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GI Joe, GI Joe, Fighting Man from Head to Toe

GI Joe SailorAs I've mentioned frequently, my father was tight with a buck. I found that irritating, until I grew up and realized the value of doing so for myself. Heck, the man was a financial genius.

However, as a child, it meant that I had to do without many of the toys my friends enjoyed. It wasn't that I was deprived in any manner, it was just that while many of my friends had brand-spanking new Tonkas, I had mostly hand-me-downs.

But thanks to a fortuitous bout of the mumps, and my dad in an unusually generous mood, I was able to procure the FIRST GI Joe in my neighborhood, way back in 1965!

GI Joe was a memory shared by nearly every Boomer born from about 1955 on. Released by Hasbro at a fortuitous time for war toys, before Vietnam had become an ugly word, it was an instant huge hit.

You could pick your choice of service for your GI Joe to serve in. Depicted is a sailor (with that cool hat ready to doff), but my choice was an army soldier. As I mentioned before, I was sick with the mumps and miserable. Dad said "can I get you anything to make you feel better?" Willing to take a chance, and having seen the commercial with its unforgettable jingle about a hundred times, I rolled the dice and said (a little extra pathetic added for good measure) "C . . . c . . . could I get a GI Joe?"

To my utter astonishment and delight, he said "Sure!" Before i went to bed that night, I had in my possession the first GI Joe in my Miami, Oklahoma neighborhood. He truly was, as the ad stated, a foot tall. He also had that macho scar on his face. And he came with a few accessories, as I recall. But the best part was the extras you could get, if you could cajole your parents into spending the bucks.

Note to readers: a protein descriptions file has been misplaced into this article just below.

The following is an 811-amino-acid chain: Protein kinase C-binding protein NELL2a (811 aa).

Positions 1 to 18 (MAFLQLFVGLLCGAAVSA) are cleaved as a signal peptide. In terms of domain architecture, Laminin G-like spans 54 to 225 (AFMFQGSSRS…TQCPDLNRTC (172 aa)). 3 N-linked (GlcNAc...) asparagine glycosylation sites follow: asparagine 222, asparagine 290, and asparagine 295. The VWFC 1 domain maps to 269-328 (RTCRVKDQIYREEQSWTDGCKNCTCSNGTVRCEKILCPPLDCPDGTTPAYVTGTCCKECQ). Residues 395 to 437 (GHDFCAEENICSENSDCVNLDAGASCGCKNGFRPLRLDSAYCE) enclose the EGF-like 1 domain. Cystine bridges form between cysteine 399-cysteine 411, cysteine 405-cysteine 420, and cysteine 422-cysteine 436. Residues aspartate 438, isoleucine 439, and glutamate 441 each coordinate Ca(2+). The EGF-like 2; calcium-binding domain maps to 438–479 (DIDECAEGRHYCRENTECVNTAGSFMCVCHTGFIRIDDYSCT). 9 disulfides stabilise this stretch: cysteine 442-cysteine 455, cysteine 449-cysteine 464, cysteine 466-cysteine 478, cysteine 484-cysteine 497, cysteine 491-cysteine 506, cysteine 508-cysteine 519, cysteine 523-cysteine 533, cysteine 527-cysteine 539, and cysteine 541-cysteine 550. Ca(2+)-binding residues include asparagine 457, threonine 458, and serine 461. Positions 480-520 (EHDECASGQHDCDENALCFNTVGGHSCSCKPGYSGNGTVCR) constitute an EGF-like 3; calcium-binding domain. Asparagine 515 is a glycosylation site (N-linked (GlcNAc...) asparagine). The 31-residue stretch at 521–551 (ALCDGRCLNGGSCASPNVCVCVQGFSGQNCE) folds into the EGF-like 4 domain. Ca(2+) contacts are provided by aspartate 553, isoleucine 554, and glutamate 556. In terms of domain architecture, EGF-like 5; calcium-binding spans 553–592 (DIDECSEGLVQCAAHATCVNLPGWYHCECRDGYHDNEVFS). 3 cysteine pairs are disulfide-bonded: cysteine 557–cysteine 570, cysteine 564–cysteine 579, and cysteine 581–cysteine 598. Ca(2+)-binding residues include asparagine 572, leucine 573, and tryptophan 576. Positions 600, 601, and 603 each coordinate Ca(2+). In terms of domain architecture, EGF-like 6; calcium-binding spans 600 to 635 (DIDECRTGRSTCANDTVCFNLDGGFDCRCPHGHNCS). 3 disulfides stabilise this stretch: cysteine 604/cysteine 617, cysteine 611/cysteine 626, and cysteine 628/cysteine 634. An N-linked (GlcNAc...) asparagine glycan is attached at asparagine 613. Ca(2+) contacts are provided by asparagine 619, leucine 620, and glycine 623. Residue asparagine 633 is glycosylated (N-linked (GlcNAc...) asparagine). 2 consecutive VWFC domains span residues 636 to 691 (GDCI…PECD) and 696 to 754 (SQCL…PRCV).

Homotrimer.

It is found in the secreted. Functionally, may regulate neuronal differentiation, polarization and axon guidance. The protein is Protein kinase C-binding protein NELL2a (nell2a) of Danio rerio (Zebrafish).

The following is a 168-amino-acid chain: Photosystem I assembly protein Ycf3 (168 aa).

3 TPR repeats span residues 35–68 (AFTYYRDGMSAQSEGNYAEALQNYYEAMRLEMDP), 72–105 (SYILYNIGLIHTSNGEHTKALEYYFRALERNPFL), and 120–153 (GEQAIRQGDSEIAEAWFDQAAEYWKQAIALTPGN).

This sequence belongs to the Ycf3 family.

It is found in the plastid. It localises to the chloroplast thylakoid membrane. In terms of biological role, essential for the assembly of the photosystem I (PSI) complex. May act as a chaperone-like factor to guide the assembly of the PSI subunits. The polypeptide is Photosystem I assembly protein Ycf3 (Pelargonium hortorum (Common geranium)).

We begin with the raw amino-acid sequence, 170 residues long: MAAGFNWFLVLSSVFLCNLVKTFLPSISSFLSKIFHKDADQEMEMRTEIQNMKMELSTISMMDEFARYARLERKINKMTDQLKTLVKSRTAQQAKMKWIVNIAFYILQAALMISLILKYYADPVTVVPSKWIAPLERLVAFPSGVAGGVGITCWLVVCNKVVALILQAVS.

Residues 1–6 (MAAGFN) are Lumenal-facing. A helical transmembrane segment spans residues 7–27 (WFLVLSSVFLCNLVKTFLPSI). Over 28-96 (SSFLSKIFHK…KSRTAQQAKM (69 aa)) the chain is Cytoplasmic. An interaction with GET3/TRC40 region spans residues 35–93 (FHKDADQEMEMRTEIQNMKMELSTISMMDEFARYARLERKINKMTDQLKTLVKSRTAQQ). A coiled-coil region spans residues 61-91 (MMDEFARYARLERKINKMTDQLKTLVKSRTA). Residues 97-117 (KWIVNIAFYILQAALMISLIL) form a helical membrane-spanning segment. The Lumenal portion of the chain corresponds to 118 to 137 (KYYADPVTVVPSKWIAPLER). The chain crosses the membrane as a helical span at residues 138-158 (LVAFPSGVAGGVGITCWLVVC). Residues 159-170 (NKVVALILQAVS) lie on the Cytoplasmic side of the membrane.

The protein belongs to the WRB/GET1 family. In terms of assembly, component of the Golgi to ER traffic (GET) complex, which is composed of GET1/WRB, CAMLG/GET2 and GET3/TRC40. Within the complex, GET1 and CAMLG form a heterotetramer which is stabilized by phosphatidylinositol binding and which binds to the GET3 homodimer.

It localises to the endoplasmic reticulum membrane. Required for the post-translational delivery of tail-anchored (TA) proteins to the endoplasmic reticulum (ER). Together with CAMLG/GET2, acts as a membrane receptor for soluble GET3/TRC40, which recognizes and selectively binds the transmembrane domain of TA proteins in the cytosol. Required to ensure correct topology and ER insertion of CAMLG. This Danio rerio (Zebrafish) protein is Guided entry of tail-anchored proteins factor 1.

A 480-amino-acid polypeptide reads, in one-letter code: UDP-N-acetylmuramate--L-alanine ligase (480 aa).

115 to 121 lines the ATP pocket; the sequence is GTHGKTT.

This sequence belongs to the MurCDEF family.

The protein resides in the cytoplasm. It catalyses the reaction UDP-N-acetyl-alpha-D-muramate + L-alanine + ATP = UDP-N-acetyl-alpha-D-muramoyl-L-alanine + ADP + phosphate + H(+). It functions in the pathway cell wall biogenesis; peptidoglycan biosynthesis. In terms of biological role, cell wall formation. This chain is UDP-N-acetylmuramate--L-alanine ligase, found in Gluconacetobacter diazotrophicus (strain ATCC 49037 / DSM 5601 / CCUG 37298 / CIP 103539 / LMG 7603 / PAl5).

GI Joe was a hypnotically irresistible toy for boys. Sure, he was technically a doll, but even though girls liked to poke fun at us Joe fanatics, we all knew in our hearts that he was no doll, he was an ACTION FIGURE! No wimp like Ken, this guy could kick butt.

Unfortunately, many Joes ended up missing limbs due to the extreme adventures they were put through by their youthful owners. I remember the sad day mine lost his leg. He had been in my possession for four years of nonstop play with nary a battle scar picked up when I took him up on the roof of a building on the SW Missouri farm we lived on in 1969. He was being pursued by the enemy, and his only recourse was to dive into the stock tank below. Sadly, he hit the edge of the steel tank, and his right leg was severed at the knee.

I was sad, but Hot Wheels cars had caught my attention by then anyway. I don't recall what ever happened to my amputee GI Joe.

As Vietnam got more and more unpopular, GI Joe turned into a non-military Adventure Team guy. I was long past my obsession by then.

But I have lots of fond memories of building Lincoln Log forts, digging foxholes and excavating shelters in the back yard, and trading accessories with friends during the 1960's.

Speaking of accessories, look for a future piece on those. There were enough to rate their own mention.

And thanks to Island of Lost Toys for the graphic for today's column.

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